Reflected light from the sensing region mixes with the light from the local oscillator to generate a beat frequency. The distance information of the sensing fiber derives from measurement of the photocurrent beat frequency using an electrical spectrum analyzer. The distributed reflection of the sensing fiber can simply be Rayleigh backscattering of the optical fiber. Such coherent detection schemes can easily achieve sensitivities down to -100 dB. Also, large dynamic measurement ranges are possible because the photocurrent beat signal is proportional to the square root of the returned laser power and light from the local oscillator helps amplify the backscattered signal.
The principal advantage of FMCW techniques over alternatives like OTDR is its ability to provide spatial resolution on the order of millimeters over a distance of several kilometers. This, however, assumes that the laser source has a long coherence length and a frequency that can be modulated linearly and at high speed. These attributes allow sensing at high spatial resolution with a large measurement range. But they have been largely absent from conventional semiconductor lasers used in fiber sensor applications. Such lasers include both distributed-Bragg-reflector (DBR) and distributed-feedback (DFB) sources in master oscillator-power-amplifier configurations. The DBR lasers, for example, have demonstrated output powers up to 160 mW in a MOPA configuration—but at a cost to the linewidth, which can reach 200 to 500 kHz. Conversely, DFB lasers have delivered narrower linewidths but at outputs limited to 5 mW.
One solution that has elicited interest is fiber lasers that incorporate ytterbium/erbium (Yb/Er) co-doped fiber. This fiber exhibits extremely high optical gain per unit length of up to 5 dB/cm with negligible ion clustering. Its emergence has enabled linear diode-pumped DBR fiber lasers delivering linewidths of 2 kHz, allowing distributed fiber sensors over distances longer than 50 km (as opposed to hundreds of meters demonstrated with conventional DFB sources).
We have developed one such laser that fuses two spectrally narrow fiber Bragg gratings to a very short piece of Yb/Er co-doped fiber (see Fig. 1). This forms a laser cavity with total length of less than 5 cm and frequency stability better than 10 MHz over hours, thermal tuning ranges of 20 GHz, continuous and linear piezo tuning ranges of 100 MHz, and output powers of 150 mW—all of which contribute to reliable and robust sensor systems.
The most obvious potential uses for these lasers are in security, military, and oil-exploration applications in which they would allow cost-effective distributed sensing for monitoring large areas or over long distances with a single laser and photodetector.
One such application is fiberoptic hydrophone sonar arrays (see Fig. 2). For years defense agencies have actively researched sea-bed hydrophone sonar arrays, fiberoptic bottom-mounted arrays, and towed arrays using a combination of time and wavelength-division multiplexing to achieve high channel counts. These arrays also find use for undersea oil exploration and earthquake detection.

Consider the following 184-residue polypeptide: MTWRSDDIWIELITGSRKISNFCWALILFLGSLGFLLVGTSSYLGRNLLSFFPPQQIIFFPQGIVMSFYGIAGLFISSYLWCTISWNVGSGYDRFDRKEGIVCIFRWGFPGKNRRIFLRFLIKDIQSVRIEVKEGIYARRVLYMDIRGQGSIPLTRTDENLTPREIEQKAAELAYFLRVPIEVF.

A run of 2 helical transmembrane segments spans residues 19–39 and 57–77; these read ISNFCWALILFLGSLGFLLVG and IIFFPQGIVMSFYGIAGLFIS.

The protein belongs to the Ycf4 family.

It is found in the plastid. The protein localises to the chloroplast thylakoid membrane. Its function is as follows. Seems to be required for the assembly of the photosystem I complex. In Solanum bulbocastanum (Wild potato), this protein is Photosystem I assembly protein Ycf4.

Substituting interferometric fiberoptic sensors for the conventional electroceramic-based hydrophones in these arrays has several advantages. Besides the benefits of using photons instead of electrons noted previously, fiberoptics help reduce the weight and cross section of cables as well as the through-life cost of the sonar arrays.
The pressure resolution of a fiberoptic-based hydrophone, however, derives from the phase resolution of the sensor's interferometer. Phase resolution, in turn, is adversely influenced by relative intensity noise and frequency noise from the sensor's interferometer. The level of noise increases in proportion to the interferometer's path imbalance, hence a longer interferometer arm means lower pressure resolution.
Narrow-linewidth fiber lasers, such as those described, make excellent sources for hydrophone applications because their frequency noise can be two orders of magnitude lower than the best DFB lasers. The high output power that fiber lasers deliver—without amplifiers—eliminates all spontaneously induced noise.
SHIBIN JIANG is chief technology officer and PHILIPPE BRAK is vice president of sales and marketing at NP Photonics, 9030 South Rita Rd., Suite 120, Tucson, AZ 85747; e-mail: firstname.lastname@example.org and email@example.com
Fiber sources streamline lidar
Coherent lidar systems generally require pulsed-laser systems operating at a single frequency to generate a heterodyne signal for Doppler sensing. These systems, however, are neither compact nor rugged because they incorporate a powerful pulsed-laser oscillator as a slave laser and a stable, but low-power continuous-wave source as the master laser. The system also requires complex controls to enforce and maintain the slave's oscillation at a single frequency.
This conventional configuration for lidar sources demands sensitive free-space optical alignments—not just between the laser resonators, but also at the coupling of seed signals between the master and slave lasers.
Advances in fiber-laser technology have introduced a beneficial alternative to conventional lidar configurations. Fiber sources, for example, are free of alignment error because of their guided-wave nature. Also, erbium-doped fiber lasers operate specifically in the eye-safe 1.55-µm wavelength range, which is not accessible from crystalline solid-state lasers without adding complex nonlinear frequency down-conversion processes. Lidar systems incorporating these sources are both less complex and safer for transmission across public spaces.
Most important, ultracompact Doppler lidar systems have become more feasible with the development of single-frequency, all-fiber Q-switched pulsed lasers. These sources can either operate freely with a local oscillator laser locked passively or actively in frequency, or they can be injection-seeded by the local oscillator laser. The beat frequency of the reference beam from the local oscillator and the returned signal allow simple measurement of the return signal's Doppler shift.
Continuous-wave fiber lasers also make excellent seed lasers, and are highly compatible all-fiber Q-switched sources. Moreover, combining fiber sources allows packaging of a complete lidar system into a small and lightweight box.